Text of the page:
Thousands saved from murderous tribesmen

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The Independent Online

Thousands of panic-stricken refugees crowded on to Indonesian navy ships as tribal gangs armed with spears and machetes roamed the Indonesian river port of Sampit, on the island of Borneo.

Thousands of panic-stricken refugees crowded on to Indonesian navy ships as tribal gangs armed with spears and machetes roamed the Indonesian river port of Sampit, on the island of Borneo.

Two naval vessels and a passenger ship began evacuating 24,000 refugees, mainly immigrants from the densely populated island of Madura, after the official death toll from seven days of violence in Indonesia's latest ethnic flashpoint rose to 210. Many locals believe the real figure to be several times higher.

The mortuary in Sampit, in central Kalimantan province, is full, and bodies - many of them mutilated - lay scattered around the streets yesterday. Other bodies could be seen floating downriver as terrified refugees waited to board the ships. Black smoke rose from burning and smouldering buildings.

For the past week, indigenous Dayak tribesmen have been hunting down their Madurese neighbours and setting their houses on fire, in a savage eruption of the long-standing enmity between the two ethnic groups. The Dayaks, who have paraded the severed heads of their victims through the town, have vowed to drive the entire 60,000-strong migrant population out of Kalimantan.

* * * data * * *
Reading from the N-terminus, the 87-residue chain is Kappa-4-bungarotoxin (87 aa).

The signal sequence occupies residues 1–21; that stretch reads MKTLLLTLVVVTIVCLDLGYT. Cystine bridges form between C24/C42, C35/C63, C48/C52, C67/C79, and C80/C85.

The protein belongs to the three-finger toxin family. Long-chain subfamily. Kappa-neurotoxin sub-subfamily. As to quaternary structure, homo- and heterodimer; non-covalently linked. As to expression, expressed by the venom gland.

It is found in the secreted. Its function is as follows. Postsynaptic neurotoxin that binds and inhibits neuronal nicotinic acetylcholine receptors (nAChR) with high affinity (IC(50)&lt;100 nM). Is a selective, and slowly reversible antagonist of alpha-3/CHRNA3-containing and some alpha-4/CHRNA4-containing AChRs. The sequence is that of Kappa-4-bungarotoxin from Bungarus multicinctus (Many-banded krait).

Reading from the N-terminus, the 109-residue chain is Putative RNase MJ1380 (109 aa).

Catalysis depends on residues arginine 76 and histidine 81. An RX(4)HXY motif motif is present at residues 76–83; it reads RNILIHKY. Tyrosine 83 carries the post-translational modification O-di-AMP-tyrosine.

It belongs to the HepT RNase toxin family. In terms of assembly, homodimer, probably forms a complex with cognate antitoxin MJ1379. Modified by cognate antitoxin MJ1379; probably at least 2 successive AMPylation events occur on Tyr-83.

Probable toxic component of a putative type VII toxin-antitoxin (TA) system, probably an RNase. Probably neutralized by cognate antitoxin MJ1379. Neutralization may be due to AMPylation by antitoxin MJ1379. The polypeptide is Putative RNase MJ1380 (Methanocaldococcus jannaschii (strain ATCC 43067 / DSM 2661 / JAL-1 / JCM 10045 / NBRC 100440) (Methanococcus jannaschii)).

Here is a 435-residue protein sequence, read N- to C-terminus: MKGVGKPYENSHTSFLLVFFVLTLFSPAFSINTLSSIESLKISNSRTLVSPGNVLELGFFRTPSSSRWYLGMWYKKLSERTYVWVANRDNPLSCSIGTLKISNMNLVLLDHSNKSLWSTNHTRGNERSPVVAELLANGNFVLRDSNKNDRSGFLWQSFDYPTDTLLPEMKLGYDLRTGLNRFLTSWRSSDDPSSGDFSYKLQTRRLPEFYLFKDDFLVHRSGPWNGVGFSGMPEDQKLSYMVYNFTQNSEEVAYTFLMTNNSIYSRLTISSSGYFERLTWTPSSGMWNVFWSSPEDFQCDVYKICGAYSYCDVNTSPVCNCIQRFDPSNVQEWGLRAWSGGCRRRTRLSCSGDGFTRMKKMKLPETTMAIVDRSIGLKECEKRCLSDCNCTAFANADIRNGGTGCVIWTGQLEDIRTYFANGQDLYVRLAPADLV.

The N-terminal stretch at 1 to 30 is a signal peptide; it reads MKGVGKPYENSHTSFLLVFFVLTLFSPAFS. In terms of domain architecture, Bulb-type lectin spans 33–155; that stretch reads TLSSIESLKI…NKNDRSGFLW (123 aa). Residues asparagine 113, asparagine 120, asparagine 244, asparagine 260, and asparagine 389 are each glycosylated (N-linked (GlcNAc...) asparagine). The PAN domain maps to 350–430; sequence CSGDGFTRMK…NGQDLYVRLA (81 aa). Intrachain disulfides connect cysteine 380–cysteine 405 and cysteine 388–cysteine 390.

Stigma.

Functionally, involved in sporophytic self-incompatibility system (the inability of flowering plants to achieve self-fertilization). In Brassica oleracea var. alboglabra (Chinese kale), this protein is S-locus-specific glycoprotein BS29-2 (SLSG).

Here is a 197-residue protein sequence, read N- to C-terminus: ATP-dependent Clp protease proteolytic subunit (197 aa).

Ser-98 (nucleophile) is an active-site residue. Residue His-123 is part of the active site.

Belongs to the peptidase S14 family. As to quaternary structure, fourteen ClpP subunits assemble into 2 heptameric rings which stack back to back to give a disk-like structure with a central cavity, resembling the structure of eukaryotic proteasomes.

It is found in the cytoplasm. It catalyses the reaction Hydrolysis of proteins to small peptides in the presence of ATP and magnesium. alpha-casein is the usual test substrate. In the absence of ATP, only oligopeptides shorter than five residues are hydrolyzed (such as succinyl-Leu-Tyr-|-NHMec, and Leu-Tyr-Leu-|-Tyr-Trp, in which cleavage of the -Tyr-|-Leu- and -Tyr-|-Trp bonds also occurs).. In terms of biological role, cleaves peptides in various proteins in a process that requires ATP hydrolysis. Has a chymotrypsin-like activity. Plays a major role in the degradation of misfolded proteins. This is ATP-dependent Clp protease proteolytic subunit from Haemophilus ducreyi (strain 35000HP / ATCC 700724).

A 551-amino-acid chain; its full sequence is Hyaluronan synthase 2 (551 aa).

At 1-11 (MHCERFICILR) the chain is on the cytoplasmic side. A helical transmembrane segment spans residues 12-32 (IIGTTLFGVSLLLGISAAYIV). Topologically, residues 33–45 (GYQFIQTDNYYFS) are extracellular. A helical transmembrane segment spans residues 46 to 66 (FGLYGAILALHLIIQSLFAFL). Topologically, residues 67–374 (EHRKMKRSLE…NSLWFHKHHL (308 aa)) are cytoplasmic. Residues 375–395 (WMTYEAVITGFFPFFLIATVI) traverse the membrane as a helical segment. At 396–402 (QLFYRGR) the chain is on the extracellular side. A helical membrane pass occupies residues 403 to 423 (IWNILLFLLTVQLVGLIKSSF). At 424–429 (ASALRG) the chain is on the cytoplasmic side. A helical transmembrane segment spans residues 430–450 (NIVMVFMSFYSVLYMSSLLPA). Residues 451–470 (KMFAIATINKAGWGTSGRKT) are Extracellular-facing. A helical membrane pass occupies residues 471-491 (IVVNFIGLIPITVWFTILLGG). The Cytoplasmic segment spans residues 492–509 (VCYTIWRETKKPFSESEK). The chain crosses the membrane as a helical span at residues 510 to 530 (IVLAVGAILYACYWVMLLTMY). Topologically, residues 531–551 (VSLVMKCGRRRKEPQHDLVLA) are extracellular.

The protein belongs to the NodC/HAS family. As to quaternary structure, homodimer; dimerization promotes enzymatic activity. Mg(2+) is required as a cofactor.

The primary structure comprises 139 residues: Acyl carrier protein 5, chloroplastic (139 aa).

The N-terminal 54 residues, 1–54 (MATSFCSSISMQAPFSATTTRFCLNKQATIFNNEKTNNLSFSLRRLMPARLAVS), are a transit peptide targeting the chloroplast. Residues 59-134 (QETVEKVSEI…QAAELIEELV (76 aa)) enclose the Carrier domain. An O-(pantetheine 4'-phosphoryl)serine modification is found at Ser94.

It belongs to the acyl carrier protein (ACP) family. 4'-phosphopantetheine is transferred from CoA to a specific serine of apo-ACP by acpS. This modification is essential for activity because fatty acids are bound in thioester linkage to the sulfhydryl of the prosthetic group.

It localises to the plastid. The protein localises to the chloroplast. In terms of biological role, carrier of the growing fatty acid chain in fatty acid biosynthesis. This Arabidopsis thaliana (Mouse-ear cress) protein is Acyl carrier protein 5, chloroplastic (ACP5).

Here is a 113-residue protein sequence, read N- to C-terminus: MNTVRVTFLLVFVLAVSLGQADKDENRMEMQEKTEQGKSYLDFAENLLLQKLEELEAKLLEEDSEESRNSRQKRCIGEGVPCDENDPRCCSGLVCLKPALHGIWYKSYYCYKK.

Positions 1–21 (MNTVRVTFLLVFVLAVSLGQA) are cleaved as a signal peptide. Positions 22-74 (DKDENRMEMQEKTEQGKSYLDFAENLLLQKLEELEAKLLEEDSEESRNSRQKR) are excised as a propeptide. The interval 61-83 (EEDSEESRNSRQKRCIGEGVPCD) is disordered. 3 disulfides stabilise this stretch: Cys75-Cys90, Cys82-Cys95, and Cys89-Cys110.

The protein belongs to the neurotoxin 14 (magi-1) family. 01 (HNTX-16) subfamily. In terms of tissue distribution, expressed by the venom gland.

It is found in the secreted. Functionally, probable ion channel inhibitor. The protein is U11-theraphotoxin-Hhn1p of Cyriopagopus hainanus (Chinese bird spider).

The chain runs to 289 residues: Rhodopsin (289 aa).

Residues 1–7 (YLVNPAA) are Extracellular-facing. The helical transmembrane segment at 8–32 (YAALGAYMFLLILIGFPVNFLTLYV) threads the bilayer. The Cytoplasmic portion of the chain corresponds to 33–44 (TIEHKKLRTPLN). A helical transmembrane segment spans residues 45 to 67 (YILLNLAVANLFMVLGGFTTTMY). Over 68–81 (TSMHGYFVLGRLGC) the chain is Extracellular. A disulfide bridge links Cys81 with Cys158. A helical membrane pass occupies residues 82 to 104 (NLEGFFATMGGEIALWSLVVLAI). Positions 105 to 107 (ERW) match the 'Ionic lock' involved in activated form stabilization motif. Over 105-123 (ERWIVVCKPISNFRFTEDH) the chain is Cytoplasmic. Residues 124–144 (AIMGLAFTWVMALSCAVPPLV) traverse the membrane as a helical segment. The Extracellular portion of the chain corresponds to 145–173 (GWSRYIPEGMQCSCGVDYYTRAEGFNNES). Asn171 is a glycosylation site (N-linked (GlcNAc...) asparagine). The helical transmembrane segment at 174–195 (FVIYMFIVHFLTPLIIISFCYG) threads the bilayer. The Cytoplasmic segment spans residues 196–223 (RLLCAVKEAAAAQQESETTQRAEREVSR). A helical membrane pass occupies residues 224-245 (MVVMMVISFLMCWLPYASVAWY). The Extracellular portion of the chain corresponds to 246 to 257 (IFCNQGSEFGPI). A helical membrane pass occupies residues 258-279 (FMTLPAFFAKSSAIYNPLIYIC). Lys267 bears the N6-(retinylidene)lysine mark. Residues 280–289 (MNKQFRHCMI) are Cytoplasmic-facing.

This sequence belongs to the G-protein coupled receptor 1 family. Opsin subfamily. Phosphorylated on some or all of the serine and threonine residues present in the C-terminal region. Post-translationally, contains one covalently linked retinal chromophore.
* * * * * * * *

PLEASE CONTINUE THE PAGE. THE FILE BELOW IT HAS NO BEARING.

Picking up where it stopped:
The condition of the refu-gees, who have been sheltering in makeshift camps guarded by heavily armed troops and riot police, is said to be desperate. Many have gone without food for days. Others have tried to flee overland, but met roadblocks manned by Dayak gangs.

Two joint police and military battalions were being deployed to reinforce overstretched local security forces, with Air Force C-130 Hercules transport planes bringing in companies of soldiers to the provincial capital, Palangka Raya. However, eye witnesses say that the security forces have so far appeared unwilling to intervene.

The killings are reportedly spreading to other towns with large Madurese populations. "The situation is getting worse," the regional police chief, Brigadier General Bambang Pranoto, said yesterday. As he prepared to board a ship for Java, 650 miles away, Fanimo, a 35-year-old Madurese settler, said: "I love Sampit, I have lived here almost all my life, but I will never feel safe here again."

The latest outbreak of violence on Borneo, which is shared by Malaysia, Indonesia and Brunei, is the worst since 1997. Local police say it was sparked by two disgruntled civil servants who paid a group of Dayaks to attack a Madurese housing complex in Sampit. The Madurese reportedly retaliated, which led to thousands of Dayaks - who have a centuries-old head-hunting tradition - going on the rampage.

Some Madurese have been in Kalimantan for generations, but most arrived in the 1960s and 1970s, relocated by the Indonesian government under a programme aimed at reducing overcrowding in other parts of the country. They have acquired much of the economic and political power, leaving the Dayaks feeling marginalised.

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